DrinkBox Studios is probably best known for the metroidvania hit Guacamelee, but while the fans that game garnered might have wanted or expected a sequel, the developers had other plans. Severed might have a similar feeling art style, but this is an entirely different game, centring around the PlayStation Vita’s touch screen for its first person dungeon crawling.
Severed follows the story of a girl named Sasha, who wakes up to the tragic loss of her arm and her family in a world filled with monsters. As she ventures forth to try and find her family’s remains, a creature soon hands her a sword with which to fight what stands in her way, and to help make her stronger and survive in this strange world.
Combat hinges on the Vita’s touch screen, as you use your fingers to slash and parry your way through each fight. You slash in whatever direction you wish when an enemy is exposed for an attack, with longer swipes doing more damage, but shorter and faster slashes usually adding up to a greater total. Blocking sees you swipe towards the incoming attack, with different attacks having different charge times. In most cases you can’t interrupt or deal damage while an enemy goes through its attack animation.
The enemies themselves have various designs with different abilities that can quickly overpower you. At the start the monsters are fairly easy to beat, but the further you get, the more variations the monster designs will have. Most battles consist of two or more monsters, but you have to pay attention to the icons which line the bottom of the screen, since you can only engage and face one at a time.
As an attack is being set up the outer rim of an icon will fill with a yellow line. During this stage you can turn to the monster that is getting ready and either hit to interrupt or get a few shots in before the attack animation plays. When an icon starts flashing red, it’s nearly too late and you need to try and defend from an attack that has already begun. If you’re in the middle of hitting another monster then you’ll take the damage, but you can at least try to turn and block any consecutive shots that may be lined up.
Those icons also tell you what buffs the monsters might have on them. These include defence boosts, health regeneration, speed increase, increased attack power, and magic defence. While most of them can be dealt with effectively, it’s the magic defence that will have you rethinking strategies most often. Sasha gains two magical abilities over the course of the game, with Blind letting you stun enemies and momentarily freeze them in place, while Devour allows you to steal buffs from opponents and equip them for yourself. These require mana to execute but if you come across an enemy with magic defence, you have to fight without these two abilities..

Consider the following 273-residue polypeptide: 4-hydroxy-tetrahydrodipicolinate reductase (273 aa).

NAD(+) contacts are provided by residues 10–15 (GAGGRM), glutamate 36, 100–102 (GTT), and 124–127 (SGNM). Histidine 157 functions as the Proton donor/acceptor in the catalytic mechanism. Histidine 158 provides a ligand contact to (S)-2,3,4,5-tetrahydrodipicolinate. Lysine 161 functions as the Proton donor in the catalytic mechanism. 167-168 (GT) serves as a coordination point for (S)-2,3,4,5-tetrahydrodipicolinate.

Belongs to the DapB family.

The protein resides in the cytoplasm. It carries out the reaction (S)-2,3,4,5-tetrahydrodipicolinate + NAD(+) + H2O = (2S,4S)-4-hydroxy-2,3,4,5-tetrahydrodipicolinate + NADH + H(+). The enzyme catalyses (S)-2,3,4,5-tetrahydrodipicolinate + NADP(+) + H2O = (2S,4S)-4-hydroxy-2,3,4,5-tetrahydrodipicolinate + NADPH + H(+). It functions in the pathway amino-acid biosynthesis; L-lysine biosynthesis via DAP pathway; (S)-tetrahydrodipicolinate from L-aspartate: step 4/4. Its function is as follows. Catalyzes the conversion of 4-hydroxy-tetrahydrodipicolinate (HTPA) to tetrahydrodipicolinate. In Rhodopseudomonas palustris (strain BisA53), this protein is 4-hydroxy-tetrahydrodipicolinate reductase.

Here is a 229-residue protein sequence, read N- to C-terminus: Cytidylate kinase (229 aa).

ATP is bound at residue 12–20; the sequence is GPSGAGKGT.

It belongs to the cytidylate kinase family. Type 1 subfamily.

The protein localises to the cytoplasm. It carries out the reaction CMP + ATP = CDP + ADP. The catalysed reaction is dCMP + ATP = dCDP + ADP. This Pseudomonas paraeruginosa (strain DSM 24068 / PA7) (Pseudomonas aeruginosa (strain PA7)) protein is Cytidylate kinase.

The whole fight system is really easy to pick up, making full use of the Vita’s touch screen. Severed’s encounters only gradually get more difficult, so you should be skilled enough to get through fights, even if you fail a couple of times as you get your bearing and work out tactics. There are exceptions though, where the difficulty increases sharply making a few of the encounters incredibly tough to get through without levelling up the right skills.
Severing enemies is required to improve Sasha’s skills. Each consecutive strike you land fills the focus meter that means Sasha can cut an enemy’s limbs off after their health has been depleted. When the sever screen pops up, you only have mere moments to quickly swipe across the right lines to cut. Failing to do so means you miss out on that limb.
That can hamper your character progress, as monster limbs are the currency used for skill upgrades. Each skill will require a different combination and amount of limbs to upgrade, with three branches available to spend in. Upgrading Attack and Blind is all well and good, but as the difficulty gets higher and higher, you’ll find that you need to upgrade Devour more to deal with the higher difficulty.
Severed’s world is mostly open, but some paths will remain closed until a task is completed or you have the correct power to open up closed ones. Puzzles make up the other part of the game as well, where you’ll have to find the right levers to open doors to advance, which in turn requires finding keys and getting past barriers. These puzzles aren’t particualrly vexing, and mean you’ll get back to the fighting quickly enough.
It’s a world that realised in a fashion that’s reminiscent of Guacamelee’s art style, as though you’re seeing a similar or inspired world from the first person. Though the colour schemes change, many of the environments look the same or similar throughout. Some rooms may contain a statue, painting or broken furniture, but only a handful of areas really stand out and the majority have no real presence at all. The music is well composed and really helps to immerse you into this world, though. Playing with headphones is definitely recommended to fully appreciate the sound work.
There’s also one nagging inconsistency with an ability Sasha gets later in the game. As she learns to walk along cloud paths, fights while on these paths will see Sasha fall through the clouds if you don’t beat the enemies quickly enough, transporting you to a previous checkpoint in the process. However, there’s no such time limit or timer when outside of combat, which just feels odd and occurs without explanation.
Across Severed’s seven or so hours, you get to experience some of the best touch screen gaming around. DrinkBox Studios have created a great game here with an engaging battle system and art style. It can feel a bit too minimalist in its design, and there’s much repetition in the environments, but DrinkBox Studios have created a great game with an engaging battle system and art style. If you own a Vita, Severed is worth getting.